Should I Buy an OSSA?

^ That's Not a Trials Bike ^

I was recently asked for advice on the purchase of an EFI OSSA.  After a bit of correspondence, it occurred to me that others may have the same questions.

Firstly, understand that I consider the OSSA as much a work of art as it is a trials bike.  The header for this page is my 1993 Yamaha TZ250.  It's a grand prix roadracer that is unlikely to ever be ridden in competition again.  But to me, it's also engineering art and I display it proudly in the entryway to my home.  When the OSSA is no longer useful to me, it will meet the same fate. 

The following is written in boldface type on my homepage because it is so important: If you ride trials, like to fix things, and are among the top 5% of fixers, the EFI OSSA seems like a natural choice.  Let this help guide your decision.

Owning a single OSSA is risky.  Many OSSA owners have 3 or 4 of them.  Later bikes are more desirable than earlier ones.  By the 2014 models, OSSA had learned a lot and most of the serious flaws had been eliminated.  

Parts availability is the biggest unknown going forward.  Although fairly modern, the OSSA is more like a vintage/classic trials bike and requires a committed owner.

There's nowhere to take the bike for service - you will be on your own.  Having access to machine shop equipment may be necessary to make or repair unavailable parts.  A general knowledge of electronics will be very valuable as well.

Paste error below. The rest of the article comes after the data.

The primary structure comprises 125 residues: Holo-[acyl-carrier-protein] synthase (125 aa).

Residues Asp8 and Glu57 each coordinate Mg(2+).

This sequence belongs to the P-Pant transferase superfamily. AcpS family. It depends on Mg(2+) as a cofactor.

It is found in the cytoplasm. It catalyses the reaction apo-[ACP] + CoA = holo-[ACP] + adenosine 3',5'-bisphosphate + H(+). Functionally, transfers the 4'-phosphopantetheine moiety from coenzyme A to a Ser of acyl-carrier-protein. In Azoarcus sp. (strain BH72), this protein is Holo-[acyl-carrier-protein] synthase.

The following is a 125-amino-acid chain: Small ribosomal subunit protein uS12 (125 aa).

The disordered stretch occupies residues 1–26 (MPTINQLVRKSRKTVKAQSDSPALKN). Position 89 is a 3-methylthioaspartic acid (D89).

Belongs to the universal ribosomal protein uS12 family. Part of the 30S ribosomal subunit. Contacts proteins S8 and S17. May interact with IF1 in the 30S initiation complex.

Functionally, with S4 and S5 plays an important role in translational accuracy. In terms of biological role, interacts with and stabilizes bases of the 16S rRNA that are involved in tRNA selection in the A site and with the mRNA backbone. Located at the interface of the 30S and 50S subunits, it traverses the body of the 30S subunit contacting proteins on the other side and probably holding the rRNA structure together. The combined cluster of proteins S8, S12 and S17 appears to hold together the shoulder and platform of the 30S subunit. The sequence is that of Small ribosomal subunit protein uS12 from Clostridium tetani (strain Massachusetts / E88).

The OSSA is almost the exact opposite of my Montesa 4RT.  That bike worked very well for me right out of the crate.  I'd probably still own one if it weighed the same as the OSSA - but it does not.

Before making a decision, I suggest that you read every page of this website.  If that does not scare you away, I then recommend building the DIY diagnostic interface to communicate with the ECU of any OSSA you are considering acquiring.  By doing that, you can discover how much operating time the ECU has accumulated.  You can also see if any historical error codes have been recorded.

Some secondhand bikes still look almost new because they were difficult to start or never worked properly from the beginning.

Once running properly, and barring crash damage, the OSSA should not need much attention for the first, say, 200 hours.  I have a bike with over 500 hours on it that still works well.  The reliable Japanese electrical system is a huge advantage of the OSSA and one of the things that first attracted me to it.   

I believe the value of these bikes will appreciate as time goes by, and I hope this website will contribute to that appreciation.